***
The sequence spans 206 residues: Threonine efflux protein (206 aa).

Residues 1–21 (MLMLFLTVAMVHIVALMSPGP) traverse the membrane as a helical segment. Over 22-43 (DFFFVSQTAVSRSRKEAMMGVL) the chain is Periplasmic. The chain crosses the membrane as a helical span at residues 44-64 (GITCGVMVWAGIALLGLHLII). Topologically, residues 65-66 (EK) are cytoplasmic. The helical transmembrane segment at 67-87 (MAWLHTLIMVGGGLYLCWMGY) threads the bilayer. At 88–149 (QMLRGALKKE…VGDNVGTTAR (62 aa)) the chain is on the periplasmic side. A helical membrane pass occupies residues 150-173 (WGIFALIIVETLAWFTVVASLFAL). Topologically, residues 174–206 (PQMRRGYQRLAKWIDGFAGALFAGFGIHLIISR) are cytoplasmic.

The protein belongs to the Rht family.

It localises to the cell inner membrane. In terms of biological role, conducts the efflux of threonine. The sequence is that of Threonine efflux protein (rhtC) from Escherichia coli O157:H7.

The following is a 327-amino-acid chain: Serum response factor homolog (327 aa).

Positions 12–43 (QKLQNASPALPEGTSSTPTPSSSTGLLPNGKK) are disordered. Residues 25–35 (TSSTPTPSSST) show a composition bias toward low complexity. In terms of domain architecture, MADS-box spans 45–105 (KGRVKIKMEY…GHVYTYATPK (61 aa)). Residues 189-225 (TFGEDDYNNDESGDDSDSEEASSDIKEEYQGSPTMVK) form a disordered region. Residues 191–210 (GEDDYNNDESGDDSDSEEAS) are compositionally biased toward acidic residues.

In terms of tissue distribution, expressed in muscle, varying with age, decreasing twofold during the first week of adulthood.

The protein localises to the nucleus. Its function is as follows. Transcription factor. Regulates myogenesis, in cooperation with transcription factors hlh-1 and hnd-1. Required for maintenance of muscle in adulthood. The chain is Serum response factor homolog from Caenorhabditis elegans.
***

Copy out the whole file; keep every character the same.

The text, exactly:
The sequence spans 206 residues: Threonine efflux protein (206 aa).

Residues 1–21 (MLMLFLTVAMVHIVALMSPGP) traverse the membrane as a helical segment. Over 22-43 (DFFFVSQTAVSRSRKEAMMGVL) the chain is Periplasmic. The chain crosses the membrane as a helical span at residues 44-64 (GITCGVMVWAGIALLGLHLII). Topologically, residues 65-66 (EK) are cytoplasmic. The helical transmembrane segment at 67-87 (MAWLHTLIMVGGGLYLCWMGY) threads the bilayer. At 88–149 (QMLRGALKKE…VGDNVGTTAR (62 aa)) the chain is on the periplasmic side. A helical membrane pass occupies residues 150-173 (WGIFALIIVETLAWFTVVASLFAL). Topologically, residues 174–206 (PQMRRGYQRLAKWIDGFAGALFAGFGIHLIISR) are cytoplasmic.

The protein belongs to the Rht family.

It localises to the cell inner membrane. In terms of biological role, conducts the efflux of threonine. The sequence is that of Threonine efflux protein (rhtC) from Escherichia coli O157:H7.

The following is a 327-amino-acid chain: Serum response factor homolog (327 aa).

Positions 12–43 (QKLQNASPALPEGTSSTPTPSSSTGLLPNGKK) are disordered. Residues 25–35 (TSSTPTPSSST) show a composition bias toward low complexity. In terms of domain architecture, MADS-box spans 45–105 (KGRVKIKMEY…GHVYTYATPK (61 aa)). Residues 189-225 (TFGEDDYNNDESGDDSDSEEASSDIKEEYQGSPTMVK) form a disordered region. Residues 191–210 (GEDDYNNDESGDDSDSEEAS) are compositionally biased toward acidic residues.

In terms of tissue distribution, expressed in muscle, varying with age, decreasing twofold during the first week of adulthood.

The protein localises to the nucleus. Its function is as follows. Transcription factor. Regulates myogenesis, in cooperation with transcription factors hlh-1 and hnd-1. Required for maintenance of muscle in adulthood. The chain is Serum response factor homolog from Caenorhabditis elegans.